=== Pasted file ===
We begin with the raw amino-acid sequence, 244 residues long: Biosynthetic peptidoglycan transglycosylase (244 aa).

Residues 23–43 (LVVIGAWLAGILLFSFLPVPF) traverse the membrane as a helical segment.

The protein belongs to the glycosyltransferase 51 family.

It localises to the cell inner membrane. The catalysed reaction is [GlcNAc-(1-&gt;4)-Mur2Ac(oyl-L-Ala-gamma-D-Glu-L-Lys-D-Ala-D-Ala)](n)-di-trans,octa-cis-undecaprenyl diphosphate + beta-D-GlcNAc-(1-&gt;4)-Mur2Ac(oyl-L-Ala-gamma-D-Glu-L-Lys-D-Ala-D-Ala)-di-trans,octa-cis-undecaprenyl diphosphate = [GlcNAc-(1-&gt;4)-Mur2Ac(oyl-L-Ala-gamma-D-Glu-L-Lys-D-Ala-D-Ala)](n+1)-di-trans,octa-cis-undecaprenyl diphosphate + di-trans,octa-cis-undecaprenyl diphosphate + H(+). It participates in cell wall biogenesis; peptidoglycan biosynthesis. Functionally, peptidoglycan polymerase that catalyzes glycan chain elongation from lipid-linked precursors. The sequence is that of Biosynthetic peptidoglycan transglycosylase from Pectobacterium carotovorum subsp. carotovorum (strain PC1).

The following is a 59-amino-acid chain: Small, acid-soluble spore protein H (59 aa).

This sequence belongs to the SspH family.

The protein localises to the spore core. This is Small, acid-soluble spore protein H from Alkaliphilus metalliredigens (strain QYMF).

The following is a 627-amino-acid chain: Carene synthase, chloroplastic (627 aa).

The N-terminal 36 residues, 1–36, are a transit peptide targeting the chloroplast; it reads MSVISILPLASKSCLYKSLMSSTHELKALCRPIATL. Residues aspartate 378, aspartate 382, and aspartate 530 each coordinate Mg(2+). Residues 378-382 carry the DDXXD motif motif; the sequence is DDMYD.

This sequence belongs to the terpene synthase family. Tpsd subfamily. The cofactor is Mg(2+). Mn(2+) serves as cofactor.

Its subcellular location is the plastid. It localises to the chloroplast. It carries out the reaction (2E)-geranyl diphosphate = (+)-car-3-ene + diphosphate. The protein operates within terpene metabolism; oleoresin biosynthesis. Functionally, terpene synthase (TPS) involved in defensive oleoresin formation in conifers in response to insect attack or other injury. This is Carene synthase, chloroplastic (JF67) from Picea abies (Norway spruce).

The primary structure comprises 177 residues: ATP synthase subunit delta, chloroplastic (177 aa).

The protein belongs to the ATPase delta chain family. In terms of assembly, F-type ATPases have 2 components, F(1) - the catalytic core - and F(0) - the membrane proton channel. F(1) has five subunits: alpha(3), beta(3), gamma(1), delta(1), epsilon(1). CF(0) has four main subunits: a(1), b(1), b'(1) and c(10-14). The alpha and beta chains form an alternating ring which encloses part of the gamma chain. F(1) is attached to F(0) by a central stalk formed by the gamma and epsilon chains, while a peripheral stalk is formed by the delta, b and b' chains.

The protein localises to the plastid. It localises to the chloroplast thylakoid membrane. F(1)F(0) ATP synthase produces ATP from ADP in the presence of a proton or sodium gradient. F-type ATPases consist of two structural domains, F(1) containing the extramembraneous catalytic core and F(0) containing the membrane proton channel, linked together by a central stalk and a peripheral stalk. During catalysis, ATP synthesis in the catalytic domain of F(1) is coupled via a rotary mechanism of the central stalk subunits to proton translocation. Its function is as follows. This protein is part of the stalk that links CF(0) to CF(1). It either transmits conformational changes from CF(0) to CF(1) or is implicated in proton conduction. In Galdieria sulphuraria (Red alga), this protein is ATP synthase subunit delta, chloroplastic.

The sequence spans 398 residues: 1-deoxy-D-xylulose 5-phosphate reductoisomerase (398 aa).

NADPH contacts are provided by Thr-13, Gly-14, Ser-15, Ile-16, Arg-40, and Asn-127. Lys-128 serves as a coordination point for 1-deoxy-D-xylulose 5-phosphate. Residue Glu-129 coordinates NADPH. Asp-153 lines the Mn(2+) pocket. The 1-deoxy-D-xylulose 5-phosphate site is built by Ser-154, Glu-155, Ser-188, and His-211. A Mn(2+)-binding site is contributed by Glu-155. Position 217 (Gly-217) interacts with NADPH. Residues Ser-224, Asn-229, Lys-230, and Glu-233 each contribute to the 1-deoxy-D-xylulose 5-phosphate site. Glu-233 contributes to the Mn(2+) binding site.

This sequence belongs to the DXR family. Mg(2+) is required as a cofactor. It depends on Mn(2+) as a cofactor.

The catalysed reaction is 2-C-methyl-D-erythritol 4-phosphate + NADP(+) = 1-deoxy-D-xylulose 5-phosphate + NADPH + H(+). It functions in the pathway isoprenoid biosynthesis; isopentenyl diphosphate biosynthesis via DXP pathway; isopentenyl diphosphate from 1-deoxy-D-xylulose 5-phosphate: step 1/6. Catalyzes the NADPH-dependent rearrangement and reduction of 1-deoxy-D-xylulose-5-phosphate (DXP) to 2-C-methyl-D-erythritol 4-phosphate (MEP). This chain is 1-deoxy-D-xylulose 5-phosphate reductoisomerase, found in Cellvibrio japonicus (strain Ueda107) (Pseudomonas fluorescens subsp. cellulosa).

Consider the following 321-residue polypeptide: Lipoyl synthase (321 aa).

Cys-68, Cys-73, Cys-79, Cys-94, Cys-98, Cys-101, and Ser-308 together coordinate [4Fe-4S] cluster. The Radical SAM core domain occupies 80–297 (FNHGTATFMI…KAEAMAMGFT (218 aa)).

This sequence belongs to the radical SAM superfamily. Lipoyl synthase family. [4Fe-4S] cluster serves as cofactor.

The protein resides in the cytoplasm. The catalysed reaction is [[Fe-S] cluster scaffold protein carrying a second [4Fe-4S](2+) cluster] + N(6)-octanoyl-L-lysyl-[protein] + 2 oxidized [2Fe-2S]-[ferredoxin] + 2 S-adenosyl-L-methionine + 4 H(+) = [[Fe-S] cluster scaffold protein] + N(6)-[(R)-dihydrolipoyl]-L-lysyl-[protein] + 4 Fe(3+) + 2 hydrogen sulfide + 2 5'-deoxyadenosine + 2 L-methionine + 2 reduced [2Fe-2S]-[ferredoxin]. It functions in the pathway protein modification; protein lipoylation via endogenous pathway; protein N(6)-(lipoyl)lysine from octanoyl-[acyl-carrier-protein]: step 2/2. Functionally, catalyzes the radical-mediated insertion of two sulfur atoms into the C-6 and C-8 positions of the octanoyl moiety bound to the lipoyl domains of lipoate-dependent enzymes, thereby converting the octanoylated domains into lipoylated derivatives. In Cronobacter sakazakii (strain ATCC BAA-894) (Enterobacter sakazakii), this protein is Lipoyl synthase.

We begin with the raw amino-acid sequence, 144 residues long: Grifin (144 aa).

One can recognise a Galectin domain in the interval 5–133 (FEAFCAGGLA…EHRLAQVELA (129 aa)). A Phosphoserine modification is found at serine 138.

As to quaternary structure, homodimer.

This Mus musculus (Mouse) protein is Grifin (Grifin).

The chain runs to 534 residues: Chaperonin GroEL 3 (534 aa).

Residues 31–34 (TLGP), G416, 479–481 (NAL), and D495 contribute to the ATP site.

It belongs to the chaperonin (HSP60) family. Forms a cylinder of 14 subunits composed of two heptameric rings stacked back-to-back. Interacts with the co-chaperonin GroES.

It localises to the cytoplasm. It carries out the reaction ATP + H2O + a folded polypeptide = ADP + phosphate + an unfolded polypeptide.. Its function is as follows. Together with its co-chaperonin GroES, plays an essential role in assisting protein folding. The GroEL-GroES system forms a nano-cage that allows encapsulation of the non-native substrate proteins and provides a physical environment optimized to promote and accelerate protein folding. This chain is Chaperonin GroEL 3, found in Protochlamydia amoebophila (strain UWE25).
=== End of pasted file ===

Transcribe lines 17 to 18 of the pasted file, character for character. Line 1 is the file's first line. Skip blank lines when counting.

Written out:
This sequence belongs to the DXR family. Mg(2+) is required as a cofactor. It depends on Mn(2+) as a cofactor.

The catalysed reaction is 2-C-methyl-D-erythritol 4-phosphate + NADP(+) = 1-deoxy-D-xylulose 5-phosphate + NADPH + H(+). It functions in the pathway isoprenoid biosynthesis; isopentenyl diphosphate biosynthesis via DXP pathway; isopentenyl diphosphate from 1-deoxy-D-xylulose 5-phosphate: step 1/6. Catalyzes the NADPH-dependent rearrangement and reduction of 1-deoxy-D-xylulose-5-phosphate (DXP) to 2-C-methyl-D-erythritol 4-phosphate (MEP). This chain is 1-deoxy-D-xylulose 5-phosphate reductoisomerase, found in Cellvibrio japonicus (strain Ueda107) (Pseudomonas fluorescens subsp. cellulosa).